Internet as Playground & Factory

Feel bad I haven’t had time to do a decompress on the Internet as Playground & Factory conference recently put on at the New School. I didn’t feel much up for live blogging, for some reason, or even Tweeting, despite enticements to do so.

As a theme, it was intriguing. I was a bit concerned in the discussion that preceded the conference that there would be a particular focus on fairly abstract critical theory. Over the years, my enjoyment of super-abstract cultural theory has given way to tolerance. Too often, I worry that the language has obscured the precision of the ideas. Luckily, the pendulum has swung back from the extreme end of this, where verbal gymnastics was valued more than real ideas, and theorist rock stars attracted audiences not because of what they had to say but how they had to say it.

As I look back on the conference I am definitely glad I got the chance to go. I think that there were times when the very long sessions made me feel like I needed to escape, and there seemed to be too many collisions of speakers that I did want to see. Some of the folks I really wanted to see were actually speaking during my own panel.

(As a quick bit of navel-gazing, I think our session was one of the most interesting, precisely because we explicitly made it a discussion. We decided ahead of time to limit the presenters to a few minutes of introductory remarks and then bounce back and forth with the audience. Yuri did a very nice job of keeping things as on track as at all possible, but folks were not shy at all, and it was an interesting and wide-ranging discussion.)

Was also happy to get a chance to chat with some of my biggest inspirations lately. Howard Rheingold and @academicdave, as well as touch base with a bunch of folks I haven’t seen in a while. And that was great, though I wish I’d felt like there was more time to relax with them. Long sessions + shortish breaks made things feel rushed. This perhaps even more so because our pre-lunch session went long.

I don’t actually like people, though, so I often rate conferences by how good they are at making me think and get excited about ideas. This one did this well. I was particularly taken by a few of the presentations. I was very taken by Sean Cubitt’s presentation, perhaps particularly because I came in not expecting much “there there,” and was very pleasantly surprised, to find quite a bit of substance (along with the style). Still not my ball of wax, but a good presentation, and prod toward ideas.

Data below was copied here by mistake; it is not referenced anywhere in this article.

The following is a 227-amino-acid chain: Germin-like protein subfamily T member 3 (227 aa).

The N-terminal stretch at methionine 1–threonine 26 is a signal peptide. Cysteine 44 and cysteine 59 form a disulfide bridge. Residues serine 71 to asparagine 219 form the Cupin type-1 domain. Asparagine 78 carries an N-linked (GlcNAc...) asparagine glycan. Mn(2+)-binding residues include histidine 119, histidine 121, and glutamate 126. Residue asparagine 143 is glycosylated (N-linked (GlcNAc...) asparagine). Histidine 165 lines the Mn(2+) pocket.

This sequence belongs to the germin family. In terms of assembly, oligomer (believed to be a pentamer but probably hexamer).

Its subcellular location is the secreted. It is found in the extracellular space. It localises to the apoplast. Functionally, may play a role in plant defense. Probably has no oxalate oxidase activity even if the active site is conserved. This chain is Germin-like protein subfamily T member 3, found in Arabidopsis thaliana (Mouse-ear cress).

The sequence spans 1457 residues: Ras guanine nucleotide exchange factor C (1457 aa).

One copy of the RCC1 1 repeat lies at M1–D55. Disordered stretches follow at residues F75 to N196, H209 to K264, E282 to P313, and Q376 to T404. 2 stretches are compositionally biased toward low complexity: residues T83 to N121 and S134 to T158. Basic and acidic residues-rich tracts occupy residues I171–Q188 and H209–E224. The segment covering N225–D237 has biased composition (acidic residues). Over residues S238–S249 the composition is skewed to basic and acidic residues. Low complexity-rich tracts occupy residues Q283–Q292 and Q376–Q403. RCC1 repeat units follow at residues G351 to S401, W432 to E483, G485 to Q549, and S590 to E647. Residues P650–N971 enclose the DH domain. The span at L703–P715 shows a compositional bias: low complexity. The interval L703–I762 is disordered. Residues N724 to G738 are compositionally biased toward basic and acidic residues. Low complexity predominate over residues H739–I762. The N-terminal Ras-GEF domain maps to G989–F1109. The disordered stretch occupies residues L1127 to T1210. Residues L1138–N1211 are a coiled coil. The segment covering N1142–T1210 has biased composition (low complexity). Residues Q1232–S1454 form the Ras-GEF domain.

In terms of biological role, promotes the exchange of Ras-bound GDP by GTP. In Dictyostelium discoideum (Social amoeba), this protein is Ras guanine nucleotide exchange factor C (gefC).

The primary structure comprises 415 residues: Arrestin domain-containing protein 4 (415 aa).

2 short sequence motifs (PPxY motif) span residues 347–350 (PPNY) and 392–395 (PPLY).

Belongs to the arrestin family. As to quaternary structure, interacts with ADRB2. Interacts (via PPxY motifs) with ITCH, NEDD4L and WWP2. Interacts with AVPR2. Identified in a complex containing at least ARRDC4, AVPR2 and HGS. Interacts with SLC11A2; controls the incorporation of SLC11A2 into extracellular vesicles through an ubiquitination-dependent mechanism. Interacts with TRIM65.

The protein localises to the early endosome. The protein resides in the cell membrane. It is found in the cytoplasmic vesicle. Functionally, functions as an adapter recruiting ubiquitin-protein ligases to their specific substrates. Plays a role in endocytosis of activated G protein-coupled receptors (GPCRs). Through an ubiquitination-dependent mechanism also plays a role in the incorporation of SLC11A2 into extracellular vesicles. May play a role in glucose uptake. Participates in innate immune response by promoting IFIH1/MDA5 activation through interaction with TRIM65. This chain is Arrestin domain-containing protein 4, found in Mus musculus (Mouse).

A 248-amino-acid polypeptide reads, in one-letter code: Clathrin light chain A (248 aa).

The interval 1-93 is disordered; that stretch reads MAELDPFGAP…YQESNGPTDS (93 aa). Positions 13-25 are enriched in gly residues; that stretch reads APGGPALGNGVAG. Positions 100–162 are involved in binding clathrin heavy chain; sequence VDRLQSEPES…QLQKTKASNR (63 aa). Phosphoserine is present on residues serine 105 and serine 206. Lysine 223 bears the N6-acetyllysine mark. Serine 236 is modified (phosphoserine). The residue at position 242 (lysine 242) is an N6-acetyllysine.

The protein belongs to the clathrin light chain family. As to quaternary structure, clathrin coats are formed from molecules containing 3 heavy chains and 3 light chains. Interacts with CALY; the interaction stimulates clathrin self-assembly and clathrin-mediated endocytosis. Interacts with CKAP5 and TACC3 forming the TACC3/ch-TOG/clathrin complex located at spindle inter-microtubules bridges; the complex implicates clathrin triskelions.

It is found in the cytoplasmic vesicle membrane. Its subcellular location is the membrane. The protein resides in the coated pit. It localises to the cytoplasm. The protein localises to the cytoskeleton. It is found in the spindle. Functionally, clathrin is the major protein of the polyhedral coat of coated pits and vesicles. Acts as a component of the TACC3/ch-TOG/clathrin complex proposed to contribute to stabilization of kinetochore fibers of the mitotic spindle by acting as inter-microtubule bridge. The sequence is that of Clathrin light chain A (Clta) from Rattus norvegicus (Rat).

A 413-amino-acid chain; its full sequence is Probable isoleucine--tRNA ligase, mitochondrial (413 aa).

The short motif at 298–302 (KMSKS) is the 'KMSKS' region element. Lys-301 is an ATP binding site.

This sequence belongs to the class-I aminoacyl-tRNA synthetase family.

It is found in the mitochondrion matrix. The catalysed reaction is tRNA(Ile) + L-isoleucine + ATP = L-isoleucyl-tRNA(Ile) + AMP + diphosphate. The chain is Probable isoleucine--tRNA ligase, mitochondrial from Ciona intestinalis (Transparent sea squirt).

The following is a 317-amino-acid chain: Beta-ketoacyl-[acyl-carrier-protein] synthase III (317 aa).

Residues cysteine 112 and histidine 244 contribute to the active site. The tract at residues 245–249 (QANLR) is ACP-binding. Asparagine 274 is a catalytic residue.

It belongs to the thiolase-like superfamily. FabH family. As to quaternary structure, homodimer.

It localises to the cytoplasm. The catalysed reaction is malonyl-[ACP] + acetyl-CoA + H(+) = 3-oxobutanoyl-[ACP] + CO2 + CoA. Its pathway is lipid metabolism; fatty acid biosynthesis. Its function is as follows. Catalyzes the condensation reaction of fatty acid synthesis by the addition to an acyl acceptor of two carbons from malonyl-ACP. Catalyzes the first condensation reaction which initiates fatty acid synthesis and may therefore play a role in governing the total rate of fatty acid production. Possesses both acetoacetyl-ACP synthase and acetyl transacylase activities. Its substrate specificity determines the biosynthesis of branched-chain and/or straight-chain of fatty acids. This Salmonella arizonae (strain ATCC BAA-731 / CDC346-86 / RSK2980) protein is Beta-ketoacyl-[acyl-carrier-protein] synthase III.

I had expected to enjoy Fred Turner’s presentation, and was not disappointed. Not to say I agreed with it (a paean to bureaucracy seems to treat it as a real thing and not a model–a lens for interpreting social organization), but that is part of what makes for an intriguing and interesting argument. He came dangerously close to my back shelf project of resurrecting the cyberneticists for a conversation on the network society, but that’s OK–someone needs to do it.

I was also pleasantly surprised by the breadth and discussion around Amazon’s Mechanical Turk. The Turk came up as an interesting synecdoche for many of the themes of the conference. The question of whether Turkers were an exploited underclass or were just engaging in an odd sort of repetitive play–or, most intriguingly, both–kept coming up in different contexts.

As I said, even though I was there, I felt like I missed as much as I saw. Perhaps it was just me, but there seemed to be a definite in-group out-group thing going on. Maybe that’s true everywhere, though. For me, the outgroup–the periphery–was particularly interesting. All in all, a thought-provoking topic, and a great group to address it. As much as I’m turned off by conferences lately, it was certainly worthwhile.

Will be interested to see where things go from here.

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